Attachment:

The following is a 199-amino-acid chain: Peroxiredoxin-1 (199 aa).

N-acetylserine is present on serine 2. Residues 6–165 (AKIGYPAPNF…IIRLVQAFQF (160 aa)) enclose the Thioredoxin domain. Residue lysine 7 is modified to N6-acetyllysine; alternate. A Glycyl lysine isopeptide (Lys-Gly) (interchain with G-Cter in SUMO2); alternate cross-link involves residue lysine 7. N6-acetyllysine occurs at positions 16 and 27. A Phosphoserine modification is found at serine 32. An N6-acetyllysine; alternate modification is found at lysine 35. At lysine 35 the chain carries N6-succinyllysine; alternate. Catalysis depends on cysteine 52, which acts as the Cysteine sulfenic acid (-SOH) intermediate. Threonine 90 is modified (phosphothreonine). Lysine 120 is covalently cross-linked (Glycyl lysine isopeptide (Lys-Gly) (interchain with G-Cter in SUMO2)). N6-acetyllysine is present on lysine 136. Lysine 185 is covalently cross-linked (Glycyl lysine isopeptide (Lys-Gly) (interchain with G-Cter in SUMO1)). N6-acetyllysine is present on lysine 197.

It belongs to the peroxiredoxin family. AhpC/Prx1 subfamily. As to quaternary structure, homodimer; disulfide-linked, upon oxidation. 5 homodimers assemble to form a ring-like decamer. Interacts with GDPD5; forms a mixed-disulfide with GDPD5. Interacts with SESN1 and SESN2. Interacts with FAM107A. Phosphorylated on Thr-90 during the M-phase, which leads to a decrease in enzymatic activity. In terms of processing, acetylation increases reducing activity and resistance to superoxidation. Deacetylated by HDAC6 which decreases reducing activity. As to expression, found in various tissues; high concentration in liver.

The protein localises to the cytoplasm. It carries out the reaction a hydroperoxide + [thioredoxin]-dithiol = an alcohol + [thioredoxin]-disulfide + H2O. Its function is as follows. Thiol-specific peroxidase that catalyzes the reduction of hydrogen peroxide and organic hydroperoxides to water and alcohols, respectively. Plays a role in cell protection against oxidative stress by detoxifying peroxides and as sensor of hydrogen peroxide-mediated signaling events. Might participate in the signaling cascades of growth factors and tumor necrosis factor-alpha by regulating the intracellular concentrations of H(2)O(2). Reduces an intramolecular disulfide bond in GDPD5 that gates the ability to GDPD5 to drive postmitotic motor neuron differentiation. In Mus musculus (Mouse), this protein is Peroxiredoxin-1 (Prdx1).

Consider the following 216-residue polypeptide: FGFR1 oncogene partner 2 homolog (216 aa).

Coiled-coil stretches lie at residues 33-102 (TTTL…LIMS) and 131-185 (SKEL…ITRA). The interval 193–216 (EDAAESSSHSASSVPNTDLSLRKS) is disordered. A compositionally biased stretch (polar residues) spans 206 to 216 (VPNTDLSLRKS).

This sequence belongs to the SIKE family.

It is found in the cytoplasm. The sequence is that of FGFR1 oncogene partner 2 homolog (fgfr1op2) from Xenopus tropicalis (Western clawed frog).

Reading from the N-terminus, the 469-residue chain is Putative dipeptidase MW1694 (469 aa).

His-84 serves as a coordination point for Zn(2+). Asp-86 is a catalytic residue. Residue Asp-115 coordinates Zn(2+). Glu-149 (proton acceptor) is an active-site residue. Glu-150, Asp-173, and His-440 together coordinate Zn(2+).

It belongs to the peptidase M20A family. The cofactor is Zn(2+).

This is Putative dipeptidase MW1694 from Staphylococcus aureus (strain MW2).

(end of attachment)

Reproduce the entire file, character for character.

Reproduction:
The following is a 199-amino-acid chain: Peroxiredoxin-1 (199 aa).

N-acetylserine is present on serine 2. Residues 6–165 (AKIGYPAPNF…IIRLVQAFQF (160 aa)) enclose the Thioredoxin domain. Residue lysine 7 is modified to N6-acetyllysine; alternate. A Glycyl lysine isopeptide (Lys-Gly) (interchain with G-Cter in SUMO2); alternate cross-link involves residue lysine 7. N6-acetyllysine occurs at positions 16 and 27. A Phosphoserine modification is found at serine 32. An N6-acetyllysine; alternate modification is found at lysine 35. At lysine 35 the chain carries N6-succinyllysine; alternate. Catalysis depends on cysteine 52, which acts as the Cysteine sulfenic acid (-SOH) intermediate. Threonine 90 is modified (phosphothreonine). Lysine 120 is covalently cross-linked (Glycyl lysine isopeptide (Lys-Gly) (interchain with G-Cter in SUMO2)). N6-acetyllysine is present on lysine 136. Lysine 185 is covalently cross-linked (Glycyl lysine isopeptide (Lys-Gly) (interchain with G-Cter in SUMO1)). N6-acetyllysine is present on lysine 197.

It belongs to the peroxiredoxin family. AhpC/Prx1 subfamily. As to quaternary structure, homodimer; disulfide-linked, upon oxidation. 5 homodimers assemble to form a ring-like decamer. Interacts with GDPD5; forms a mixed-disulfide with GDPD5. Interacts with SESN1 and SESN2. Interacts with FAM107A. Phosphorylated on Thr-90 during the M-phase, which leads to a decrease in enzymatic activity. In terms of processing, acetylation increases reducing activity and resistance to superoxidation. Deacetylated by HDAC6 which decreases reducing activity. As to expression, found in various tissues; high concentration in liver.

The protein localises to the cytoplasm. It carries out the reaction a hydroperoxide + [thioredoxin]-dithiol = an alcohol + [thioredoxin]-disulfide + H2O. Its function is as follows. Thiol-specific peroxidase that catalyzes the reduction of hydrogen peroxide and organic hydroperoxides to water and alcohols, respectively. Plays a role in cell protection against oxidative stress by detoxifying peroxides and as sensor of hydrogen peroxide-mediated signaling events. Might participate in the signaling cascades of growth factors and tumor necrosis factor-alpha by regulating the intracellular concentrations of H(2)O(2). Reduces an intramolecular disulfide bond in GDPD5 that gates the ability to GDPD5 to drive postmitotic motor neuron differentiation. In Mus musculus (Mouse), this protein is Peroxiredoxin-1 (Prdx1).

Consider the following 216-residue polypeptide: FGFR1 oncogene partner 2 homolog (216 aa).

Coiled-coil stretches lie at residues 33-102 (TTTL…LIMS) and 131-185 (SKEL…ITRA). The interval 193–216 (EDAAESSSHSASSVPNTDLSLRKS) is disordered. A compositionally biased stretch (polar residues) spans 206 to 216 (VPNTDLSLRKS).

This sequence belongs to the SIKE family.

It is found in the cytoplasm. The sequence is that of FGFR1 oncogene partner 2 homolog (fgfr1op2) from Xenopus tropicalis (Western clawed frog).

Reading from the N-terminus, the 469-residue chain is Putative dipeptidase MW1694 (469 aa).

His-84 serves as a coordination point for Zn(2+). Asp-86 is a catalytic residue. Residue Asp-115 coordinates Zn(2+). Glu-149 (proton acceptor) is an active-site residue. Glu-150, Asp-173, and His-440 together coordinate Zn(2+).

It belongs to the peptidase M20A family. The cofactor is Zn(2+).

This is Putative dipeptidase MW1694 from Staphylococcus aureus (strain MW2).